Alternative Strategien für den Pflanzenschutz

Schwinges, Patrick; Conrath, Uwe (Thesis advisor); Schirawski, Jan (Thesis advisor)

Aachen (2019)
Dissertation / PhD Thesis

Dissertation, RWTH Aachen University, 2019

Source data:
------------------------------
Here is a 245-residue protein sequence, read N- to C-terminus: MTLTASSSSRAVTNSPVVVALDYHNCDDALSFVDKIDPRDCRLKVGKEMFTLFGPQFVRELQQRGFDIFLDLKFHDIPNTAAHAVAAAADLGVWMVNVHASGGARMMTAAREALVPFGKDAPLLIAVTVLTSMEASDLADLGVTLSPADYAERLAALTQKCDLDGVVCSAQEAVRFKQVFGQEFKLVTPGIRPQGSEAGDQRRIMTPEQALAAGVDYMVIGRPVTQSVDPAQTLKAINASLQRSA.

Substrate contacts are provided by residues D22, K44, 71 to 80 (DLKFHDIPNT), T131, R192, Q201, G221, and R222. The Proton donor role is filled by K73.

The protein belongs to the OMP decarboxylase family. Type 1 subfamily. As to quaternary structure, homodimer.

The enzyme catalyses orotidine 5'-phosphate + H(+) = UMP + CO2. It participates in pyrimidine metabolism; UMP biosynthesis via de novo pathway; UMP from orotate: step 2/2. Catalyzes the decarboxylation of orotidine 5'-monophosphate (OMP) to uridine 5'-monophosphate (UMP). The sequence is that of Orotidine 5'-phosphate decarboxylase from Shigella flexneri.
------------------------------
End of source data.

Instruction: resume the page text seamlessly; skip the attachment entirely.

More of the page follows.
According to estimates the worldwide population will exceed the mark of nine billion people until the year 2050. Tightly connected to this development, the demand for major crops for food and feed rises. To satisfy those demands is challenging, especially as the food production is threatened by various pathogens. Since over 150 years, pesticides are an effective tool to protect plants from pathogens. However, the extensive application of fungicides not only promotes the emergence of fungal strains with reduced sensitivity to active ingredients, but also raises ecological and health concerns. Thus, a worldwide reduction of pesticide use is demanded and therefore, alternative strategies for plant protection are desired. In this study, an approach was pursued, which is based on the usage of leaf binding peptides coupled with an antimicrobial protein. By application of the amphiphilic peptides “liquid chromatography peak I” (LCI) and thanatin (THA), the coupled eGFP protein was immobilized on soybean leaves. This binding withstood not only simulated but also natural rainfall. Furthermore, the bifunctional fusion protein DS01-THA serves as protective agent and reduces Asian soybean rust (SBR) severity on inoculated soybean plants by 30 % in a rainfast manner. Another strategy that might contribute to a more sustainable agriculture is based on the identification of naturally occurring antifungal compounds that may complement current disease management strategies which widely rely on the use of chemical fungicides. Therefore, in the second part of this study the focus was to identify antifungal molecules that are secreted to plant leaf surface. To disclose such plant protectants a variety of plant species were inoculated to identify plants on whose leaf surface the germination of P. pachyrhizi was impaired. Only sunflower plants were found to suppress the germination of fungal spores. This effect is likely associated with the presence of the fluorescent coumarins, scopoletin and ayapin. By investigating the biochemical function of enzymes from the phenylpropanoid pathway genes were identified, which are likely involved in coumarin biosynthesis in sunflower plants. Heterologous expression of candidate genes in E. coli facilitated the production of the coumarins esculetin, scopoletin, isoscopoletin and scoparone in precursor feeding experiments. When co-expressed in Nicotiana benthamiana HaF6’H1 and HaOMT3 not only enabled biosynthesis of antifungal scopoletin but also scoparone, which is not native to this plant. Because foliar applied scoparone provided protection of soybean from Asian soybean rust, engineering of this metabolic pathway in soybean may provide a possibility to reduce susceptibility to this devastating disease and decrease fungicide usage.In addition, whole transcriptome analysis of sunflower leaves identified CYP genes which expression correlated with the accumulation of ayapin upon treatment with CuCl2. This data may serve as a basis to elucidate the so far unknown biosynthetic route of this antifungal compound and enable engineering of crops that are capable of synthesizing ayapin. Generating plants that are capable of producing blends of different coumarins may hinder adaptation of pathogens to these antifungal substances and may provide more durable protection.